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Fuel VFX & Method Studios contribute to ‘The Hunger Games: Catching Fire’, producing key FX from elusive holographic characters to Katniss Everdeen’s fiery dress.


PLAYING WITH FIRE

Fuel VFX and Method Studios played active roles in ‘The Hunger Games: Catching Fire’, producing key visual effects across the film from elusive holographic characters to Katniss Everdeen’s fiery dress. Portraying a harsh vision of the future, where most of the world’s population lives under the oppressive regime of the Capitol, the movie’s fast-paced action frequently relies on striking visual effects – including environments, CG animations and simulated effects - to help tell the characters’ dramatic, often violent story.  

Holographic Opponent

Fuel VFXin Sydney was assigned an exciting sequence inside the Hunger Games Training Centre where the tributes prepare for the deadly fight for survival they must soon face. As lead character Katniss Everdeen sharpens her archery skills in the Centre’s target practice station, she encounters moving holographic targets generated by laser projection, designed to appear, or ‘draw’, at the convergence of three laser projectors. Each takes shape as an extremely quick and nimble human-like character composed of a fluid collection of small glowing cubes that continuously disperses and reforms as Katniss pursues her with her arrows.

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Fuel VFX started work while the shoot was in still in progress, as their sequence was the first part of the film to be shot and shots were turned over to them quickly. The team had already developed a working relationship with VFX supervisor Janek Sirrs during earlier collaborations such as ‘The Avengers’ and ‘Iron Man 2’.

As the team began work, they had no traditional artwork or concepts to start with but Janek talked over with them the look he was after and described his interest in Antony Gormley’s sculpture and how it might inspire development of holographic projections. Some of this artist’s works involve human figures portrayed with cubic and rectangular shapes. The team also explored tessellation effects and different materials as they considered ways the characters might be made to shatter into cubes.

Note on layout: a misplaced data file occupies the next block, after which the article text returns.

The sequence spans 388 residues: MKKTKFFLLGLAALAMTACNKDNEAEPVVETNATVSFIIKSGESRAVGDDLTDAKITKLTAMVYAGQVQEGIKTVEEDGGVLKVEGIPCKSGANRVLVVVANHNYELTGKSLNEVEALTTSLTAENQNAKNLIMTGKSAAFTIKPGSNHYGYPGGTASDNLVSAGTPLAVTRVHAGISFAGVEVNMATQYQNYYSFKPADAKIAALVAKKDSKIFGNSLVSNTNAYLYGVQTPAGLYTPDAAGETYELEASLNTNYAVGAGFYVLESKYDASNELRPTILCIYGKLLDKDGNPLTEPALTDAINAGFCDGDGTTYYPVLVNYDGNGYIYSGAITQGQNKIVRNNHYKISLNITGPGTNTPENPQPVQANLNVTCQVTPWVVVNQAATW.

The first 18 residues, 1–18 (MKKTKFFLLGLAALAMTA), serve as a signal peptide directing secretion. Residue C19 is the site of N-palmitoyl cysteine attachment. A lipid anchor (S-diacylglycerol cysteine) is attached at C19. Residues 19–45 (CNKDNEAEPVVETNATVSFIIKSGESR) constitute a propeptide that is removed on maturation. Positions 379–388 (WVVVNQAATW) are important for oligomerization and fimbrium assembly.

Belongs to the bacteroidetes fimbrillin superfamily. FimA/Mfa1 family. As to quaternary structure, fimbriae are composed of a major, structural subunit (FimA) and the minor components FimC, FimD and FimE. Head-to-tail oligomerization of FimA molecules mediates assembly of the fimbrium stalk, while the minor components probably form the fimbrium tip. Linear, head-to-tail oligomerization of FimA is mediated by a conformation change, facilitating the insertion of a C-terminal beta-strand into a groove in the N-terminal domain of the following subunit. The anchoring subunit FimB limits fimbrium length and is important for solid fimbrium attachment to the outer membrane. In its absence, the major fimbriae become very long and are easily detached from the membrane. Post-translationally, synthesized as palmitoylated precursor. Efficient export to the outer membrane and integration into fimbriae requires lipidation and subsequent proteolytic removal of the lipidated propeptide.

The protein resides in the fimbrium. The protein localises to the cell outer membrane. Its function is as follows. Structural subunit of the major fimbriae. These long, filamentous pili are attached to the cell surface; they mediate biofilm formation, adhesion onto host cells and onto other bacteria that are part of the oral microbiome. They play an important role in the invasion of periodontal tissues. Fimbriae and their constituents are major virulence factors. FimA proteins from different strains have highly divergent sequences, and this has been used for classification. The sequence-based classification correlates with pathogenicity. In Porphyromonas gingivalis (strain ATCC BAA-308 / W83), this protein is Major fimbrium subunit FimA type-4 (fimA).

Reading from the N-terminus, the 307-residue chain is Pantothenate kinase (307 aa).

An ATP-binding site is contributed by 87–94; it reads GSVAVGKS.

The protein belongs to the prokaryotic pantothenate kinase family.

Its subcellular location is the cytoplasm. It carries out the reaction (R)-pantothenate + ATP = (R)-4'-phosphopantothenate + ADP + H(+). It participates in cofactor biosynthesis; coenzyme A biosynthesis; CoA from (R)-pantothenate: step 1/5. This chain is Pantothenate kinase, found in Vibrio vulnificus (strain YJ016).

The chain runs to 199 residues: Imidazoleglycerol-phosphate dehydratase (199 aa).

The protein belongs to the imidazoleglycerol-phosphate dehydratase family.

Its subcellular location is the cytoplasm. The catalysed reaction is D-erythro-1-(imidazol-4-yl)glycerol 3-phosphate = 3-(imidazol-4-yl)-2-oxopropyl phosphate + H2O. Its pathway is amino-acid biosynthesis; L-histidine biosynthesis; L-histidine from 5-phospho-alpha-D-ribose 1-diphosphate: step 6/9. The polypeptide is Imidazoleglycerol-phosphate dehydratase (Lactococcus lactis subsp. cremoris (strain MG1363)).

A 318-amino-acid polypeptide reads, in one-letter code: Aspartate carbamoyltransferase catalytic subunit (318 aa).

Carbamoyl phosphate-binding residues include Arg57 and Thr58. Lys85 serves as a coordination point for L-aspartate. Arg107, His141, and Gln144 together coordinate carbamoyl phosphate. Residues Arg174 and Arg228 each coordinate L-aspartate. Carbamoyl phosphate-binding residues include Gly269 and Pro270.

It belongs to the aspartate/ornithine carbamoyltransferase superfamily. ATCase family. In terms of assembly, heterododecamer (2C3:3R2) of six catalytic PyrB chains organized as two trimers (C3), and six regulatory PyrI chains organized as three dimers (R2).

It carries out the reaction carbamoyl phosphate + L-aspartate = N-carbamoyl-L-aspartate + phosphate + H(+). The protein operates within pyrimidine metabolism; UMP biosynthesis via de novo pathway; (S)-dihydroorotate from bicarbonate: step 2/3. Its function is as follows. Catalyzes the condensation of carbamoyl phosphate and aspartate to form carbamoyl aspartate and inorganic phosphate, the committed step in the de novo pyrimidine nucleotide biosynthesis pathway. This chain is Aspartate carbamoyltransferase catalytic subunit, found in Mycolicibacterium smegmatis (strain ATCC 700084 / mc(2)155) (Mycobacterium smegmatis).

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Motion Capture

“I like inventing elements and solving problems from scratch, as a designer would, instead of going straight for a hard, visual effects solution,” said Paul Butterworth, VFX supervisor at Fula VFX. “In this case, each target was developed as a sculptural piece, animated through motion capture. We spent one and a half days atPlastic Waxrecording motion capture sessions with an actor dodging arrows and throwing weapons, and these specific actions were retargeted onto our CG characters. The Plastic Wax team were very careful to find the right stunt actor for us who could handle all of the various running and jumping actions as well as confidently handle weapons, so we only needed the one performer." 

These actions could be refined and linked with key-framing in Maya, and developed into complete performances within the sequences. The character models were then pushed into Houdini, where the artists would build a ‘cube rig’ allowing them to manipulate the moves more precisely and introduce stretching and compressing in the performances. Finally, on impact with the arrows, the characters would shatter with a soft body simulation.